Mother Daughter Book Reviews is pleased to welcome author Fiona Ingram as a guest contributor with us today. Ms. Ingram is here to discuss the importance of including pictures in middle grade books.
The Power of Pictures in Middle Grade Reads
by Fiona Ingram
Are Middle Grade readers ‘too old’ for images in books aimed at that market? That’s what I asked myself when putting together the story of Book One: The Secret of the Sacred Scarab in my MG adventure series, Chronicles of the Stone. I’d grown up with wonderful images in classic children’s books that had somehow survived being handed down for many generations in the family. A friend of mine encouraged me, saying he’d been a reluctant reader as a child, and images had helped him enormously to become an avid reader. I took the plunge and, three books later, have not regretted the decision. In fact, much of my pleasure in my books is in waiting with bated breath to find out what my artist, Lori Bentley, has made from my wobbly scrawls as a guideline.
Images and imagination go together. Sparking the imagination of a child who isn’t keen on reading might be just the trick to get them focused on the idea of books as fun. Images help reluctant readers by breaking up pages of writing and giving their minds something new to focus on, but something new related to the plot, and thereby drawing them back into the story. The image remains in the young readers’ minds and they carry that with them into the story, making the interactions of people and events on the page all that more interesting.
Images are especially useful when a story is located in an exotic setting, where the young heroes will be interacting with very different people – race, culture, etc. Describing how people look or what they are wearing might not be enough for a reader who needs help imagining the scene. In Book 3: The Temple of the Crystal Timekeeper, Adam, Justin and Kim crash land in the Mexican jungle where they meet an uncontacted tribe. Have you any idea of what such people would look like, what clothing or decorations they would wear, or what weapons they would carry? I didn’t but after some research, I did. A young reader will be delighted to turn the page and immediately see what has been described, thus reinforcing the story.
Although my books take my heroes around the globe to very different locations, images work well in books set in everyday locations, and particularly well in fantasy settings. Are the characters involved in some activity or game? Is there a special artifact or object the heroes need to save the world? Is the story set on another planet, or are there unusual creatures popping in and out of the story?
Even seeing what the heroes look like is important. My adopted daughter, Mabel, was illiterate at age eleven when I fostered her. We worked our way through my childhood copies of the Narnia books when she was finally reading properly. One of the books had fallen apart after years of excellent service and I bought a new one, with a different cover. Mabel was not keen on that particular edition because, as she said, “You can’t see the children on the cover.” This particular cover did not have the characters on it like the other covers in the series. Coming from a young person who had never had the chance to develop reading skills naturally, that told me a lot.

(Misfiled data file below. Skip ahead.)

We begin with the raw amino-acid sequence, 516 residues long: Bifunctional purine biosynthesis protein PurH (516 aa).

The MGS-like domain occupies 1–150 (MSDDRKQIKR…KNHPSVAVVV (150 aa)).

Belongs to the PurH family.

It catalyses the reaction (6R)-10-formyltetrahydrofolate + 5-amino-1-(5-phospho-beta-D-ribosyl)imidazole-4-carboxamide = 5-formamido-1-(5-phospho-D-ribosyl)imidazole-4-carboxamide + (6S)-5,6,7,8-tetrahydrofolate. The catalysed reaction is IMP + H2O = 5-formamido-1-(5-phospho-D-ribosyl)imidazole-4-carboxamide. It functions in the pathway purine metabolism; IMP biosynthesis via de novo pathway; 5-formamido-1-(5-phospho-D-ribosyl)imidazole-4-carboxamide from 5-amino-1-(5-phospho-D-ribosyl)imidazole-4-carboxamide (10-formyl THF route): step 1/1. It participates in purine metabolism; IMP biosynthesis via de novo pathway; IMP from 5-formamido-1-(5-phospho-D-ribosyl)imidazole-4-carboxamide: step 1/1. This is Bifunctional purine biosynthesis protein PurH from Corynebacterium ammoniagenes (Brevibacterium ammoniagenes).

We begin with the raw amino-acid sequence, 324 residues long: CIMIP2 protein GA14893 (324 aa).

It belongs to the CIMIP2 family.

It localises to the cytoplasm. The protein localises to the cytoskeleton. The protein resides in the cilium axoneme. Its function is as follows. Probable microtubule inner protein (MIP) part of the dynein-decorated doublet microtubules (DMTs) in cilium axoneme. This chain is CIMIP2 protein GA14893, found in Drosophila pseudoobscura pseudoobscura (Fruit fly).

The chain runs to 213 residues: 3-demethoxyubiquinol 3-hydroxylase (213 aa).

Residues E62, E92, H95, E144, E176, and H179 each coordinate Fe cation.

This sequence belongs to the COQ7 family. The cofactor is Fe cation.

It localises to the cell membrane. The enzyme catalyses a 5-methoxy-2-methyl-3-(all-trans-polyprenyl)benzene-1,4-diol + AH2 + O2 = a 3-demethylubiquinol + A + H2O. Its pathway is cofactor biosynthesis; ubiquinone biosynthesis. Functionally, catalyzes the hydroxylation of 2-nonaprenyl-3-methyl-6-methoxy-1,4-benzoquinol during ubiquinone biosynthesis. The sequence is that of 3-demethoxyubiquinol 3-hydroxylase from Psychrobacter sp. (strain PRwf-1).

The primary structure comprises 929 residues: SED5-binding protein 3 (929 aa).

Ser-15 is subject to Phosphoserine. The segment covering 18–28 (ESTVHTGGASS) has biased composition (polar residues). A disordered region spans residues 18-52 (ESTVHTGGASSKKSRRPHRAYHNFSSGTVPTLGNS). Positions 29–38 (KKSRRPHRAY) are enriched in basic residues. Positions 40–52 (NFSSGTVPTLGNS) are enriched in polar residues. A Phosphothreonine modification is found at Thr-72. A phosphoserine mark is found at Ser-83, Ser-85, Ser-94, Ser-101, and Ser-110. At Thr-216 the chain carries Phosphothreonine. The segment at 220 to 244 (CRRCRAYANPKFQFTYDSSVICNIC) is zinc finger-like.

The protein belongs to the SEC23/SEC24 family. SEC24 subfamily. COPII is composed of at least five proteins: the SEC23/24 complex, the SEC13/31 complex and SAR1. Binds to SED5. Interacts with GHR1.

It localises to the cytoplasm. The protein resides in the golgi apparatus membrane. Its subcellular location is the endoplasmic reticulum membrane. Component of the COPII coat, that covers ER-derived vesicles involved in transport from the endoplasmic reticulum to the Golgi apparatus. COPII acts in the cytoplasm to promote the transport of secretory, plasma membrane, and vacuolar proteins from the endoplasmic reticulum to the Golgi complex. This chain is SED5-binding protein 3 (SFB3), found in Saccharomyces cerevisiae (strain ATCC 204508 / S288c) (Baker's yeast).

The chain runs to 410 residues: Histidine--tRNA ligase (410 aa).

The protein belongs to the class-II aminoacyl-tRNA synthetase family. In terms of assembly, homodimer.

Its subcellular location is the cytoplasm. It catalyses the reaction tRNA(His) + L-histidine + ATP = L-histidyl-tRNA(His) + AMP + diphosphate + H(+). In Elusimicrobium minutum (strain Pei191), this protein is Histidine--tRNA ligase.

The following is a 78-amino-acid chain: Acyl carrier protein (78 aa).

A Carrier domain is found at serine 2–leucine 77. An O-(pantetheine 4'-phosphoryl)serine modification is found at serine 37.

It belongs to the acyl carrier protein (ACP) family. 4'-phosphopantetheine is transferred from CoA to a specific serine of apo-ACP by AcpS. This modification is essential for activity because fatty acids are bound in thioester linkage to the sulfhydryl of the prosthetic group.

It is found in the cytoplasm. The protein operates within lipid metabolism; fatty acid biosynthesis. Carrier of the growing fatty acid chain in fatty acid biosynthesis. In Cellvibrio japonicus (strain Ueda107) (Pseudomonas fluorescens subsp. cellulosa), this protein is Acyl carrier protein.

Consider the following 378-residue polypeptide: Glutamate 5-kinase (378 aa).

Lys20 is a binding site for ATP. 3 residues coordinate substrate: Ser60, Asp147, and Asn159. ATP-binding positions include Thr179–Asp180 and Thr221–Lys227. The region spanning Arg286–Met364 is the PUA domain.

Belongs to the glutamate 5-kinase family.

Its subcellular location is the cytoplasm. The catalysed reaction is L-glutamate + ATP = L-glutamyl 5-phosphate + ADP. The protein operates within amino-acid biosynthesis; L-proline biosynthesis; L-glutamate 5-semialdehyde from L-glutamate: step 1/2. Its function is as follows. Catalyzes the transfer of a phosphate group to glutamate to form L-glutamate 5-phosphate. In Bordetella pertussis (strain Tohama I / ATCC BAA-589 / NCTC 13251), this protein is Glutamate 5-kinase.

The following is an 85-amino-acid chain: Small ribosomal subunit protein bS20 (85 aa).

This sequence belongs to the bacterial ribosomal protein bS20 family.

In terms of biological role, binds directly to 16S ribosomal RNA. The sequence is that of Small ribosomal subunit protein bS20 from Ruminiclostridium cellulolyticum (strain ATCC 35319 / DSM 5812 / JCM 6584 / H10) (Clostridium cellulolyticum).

Since colour printing is expensive, images will usually be black and white. But black and white is no longer ‘boring’ with the new craze for colouring in images. Now the child can colour in black and white images using details in the story. Are there particular colours used in the objects, scenery, characters’ clothing etc. mentioned in the text? They’ll have to read carefully to find out those details. Colouring in has enormous benefits and the fact that adults have now picked up on an activity previously thought only for children speaks volumes.
Colouring in is both calming and relaxing, and helps focus the brain. It stimulates creativity and is also useful for motor skills. It develops patience and an ‘eye’ for various colours and shades. It also helps develop perspective. Perhaps most important of all – it’s fun! Anything can be coloured in, and I include a beautiful coloured map of Egypt (from the website) as an example. Not only that, where possible a picture can be carefully cut out and framed once coloured in, and hung on a child’s bedroom wall as a reminder of the adventure they enjoyed between the pages of that book.
A picture is truly worth a thousand words! http://www.loribentleyart.com/
About the Guest Contributor: Fiona Ingram
Fiona Ingram is the author of the middle grade adventure series The Chronicles of the Stone, which includes the multi award winning The Secret of the Sacred Scarab, The Search for the Stone of Excalibur, and soon to be published The Temple of the Crystal Timekeeper.